Really cause DC has expressed interest, they even have a twitter. San Francisco kind of.

You think they are going to go through this whole thing and not bid.

A 7 year old could go online and create a Twitter account in support of a cause and get people to follow. That alone hardly makes a city capable of an Olympic bid.

And short answer.. absolutely I believe the USOC might go through all the motions, potentially even find a city with work with and still decide they don't think it's worth the trouble of bidding.

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If the USOC wants to host the olympics then they need a city that will work with them. They need a city that the IOC will see the future of the olympics. The city also needs a wow factor. For example a fantastic olympic park with a great olympic stadium. A better looking one than Tokyo's........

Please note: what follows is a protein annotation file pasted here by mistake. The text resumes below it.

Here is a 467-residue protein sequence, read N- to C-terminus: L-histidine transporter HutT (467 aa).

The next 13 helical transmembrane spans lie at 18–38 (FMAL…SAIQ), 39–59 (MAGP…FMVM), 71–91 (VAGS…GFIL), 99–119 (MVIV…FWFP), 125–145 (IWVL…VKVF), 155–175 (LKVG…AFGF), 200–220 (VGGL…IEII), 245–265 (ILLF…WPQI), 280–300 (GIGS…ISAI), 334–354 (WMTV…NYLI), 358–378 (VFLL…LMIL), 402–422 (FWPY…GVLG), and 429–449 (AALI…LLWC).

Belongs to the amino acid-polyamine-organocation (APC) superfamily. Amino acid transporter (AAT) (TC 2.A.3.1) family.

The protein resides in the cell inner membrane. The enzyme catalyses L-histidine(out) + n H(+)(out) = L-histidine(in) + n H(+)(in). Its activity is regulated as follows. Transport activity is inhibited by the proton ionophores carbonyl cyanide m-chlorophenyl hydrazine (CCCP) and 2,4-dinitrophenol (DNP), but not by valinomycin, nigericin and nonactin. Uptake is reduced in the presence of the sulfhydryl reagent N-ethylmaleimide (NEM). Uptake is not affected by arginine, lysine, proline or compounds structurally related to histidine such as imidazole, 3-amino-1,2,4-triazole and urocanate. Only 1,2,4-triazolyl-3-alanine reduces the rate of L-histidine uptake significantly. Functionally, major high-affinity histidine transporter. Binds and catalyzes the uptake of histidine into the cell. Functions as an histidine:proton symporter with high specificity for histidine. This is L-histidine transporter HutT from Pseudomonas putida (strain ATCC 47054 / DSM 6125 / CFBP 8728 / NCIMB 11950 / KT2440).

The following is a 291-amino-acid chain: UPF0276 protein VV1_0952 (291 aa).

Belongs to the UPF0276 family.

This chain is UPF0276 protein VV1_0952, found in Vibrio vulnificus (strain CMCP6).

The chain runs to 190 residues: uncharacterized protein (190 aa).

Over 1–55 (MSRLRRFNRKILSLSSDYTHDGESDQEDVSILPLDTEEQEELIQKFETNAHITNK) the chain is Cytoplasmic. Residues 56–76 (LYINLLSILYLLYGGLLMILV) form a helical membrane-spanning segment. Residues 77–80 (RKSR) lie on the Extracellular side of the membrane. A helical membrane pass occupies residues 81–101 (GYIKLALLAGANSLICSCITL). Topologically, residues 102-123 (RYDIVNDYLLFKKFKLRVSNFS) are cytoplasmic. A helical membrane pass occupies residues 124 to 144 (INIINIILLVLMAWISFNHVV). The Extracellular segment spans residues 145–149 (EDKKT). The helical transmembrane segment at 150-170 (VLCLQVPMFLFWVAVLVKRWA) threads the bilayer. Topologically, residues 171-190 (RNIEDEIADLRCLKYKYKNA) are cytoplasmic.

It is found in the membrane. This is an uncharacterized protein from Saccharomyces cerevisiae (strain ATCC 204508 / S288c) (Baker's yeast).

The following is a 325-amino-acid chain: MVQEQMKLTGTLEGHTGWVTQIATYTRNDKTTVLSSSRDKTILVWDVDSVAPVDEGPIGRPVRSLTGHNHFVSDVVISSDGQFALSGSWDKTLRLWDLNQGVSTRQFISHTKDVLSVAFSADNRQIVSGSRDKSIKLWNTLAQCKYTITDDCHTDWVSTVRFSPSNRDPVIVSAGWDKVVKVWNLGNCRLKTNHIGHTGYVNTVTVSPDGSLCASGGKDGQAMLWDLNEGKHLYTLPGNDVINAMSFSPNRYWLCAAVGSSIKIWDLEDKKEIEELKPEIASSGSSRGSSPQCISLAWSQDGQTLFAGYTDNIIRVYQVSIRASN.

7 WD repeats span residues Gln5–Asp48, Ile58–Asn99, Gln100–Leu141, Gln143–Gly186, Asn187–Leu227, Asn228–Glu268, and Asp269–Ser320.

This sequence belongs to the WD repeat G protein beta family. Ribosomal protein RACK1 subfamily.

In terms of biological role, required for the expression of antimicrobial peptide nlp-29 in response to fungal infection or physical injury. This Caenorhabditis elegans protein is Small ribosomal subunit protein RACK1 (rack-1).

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If the USOC wants to host the olympics then they need a city that will work with them. They need a city that the IOC will see the future of the olympics. The city also needs a wow factor. For example a fantastic olympic park with a great olympic stadium. A better looking one than Tokyo's........

So, not Tusla?

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If the USOC wants to host the olympics then they need a city that will work with them. They need a city that the IOC will see the future of the olympics. The city also needs a wow factor. For example a fantastic olympic park with a great olympic stadium. A better looking one than Tokyo's........

That's not what we need, because the current American bidding cities do not hold the movements future. Also as Chicago told us the IOC does not really care about the WOW factor and they could give a rats ass about how a stadium looks.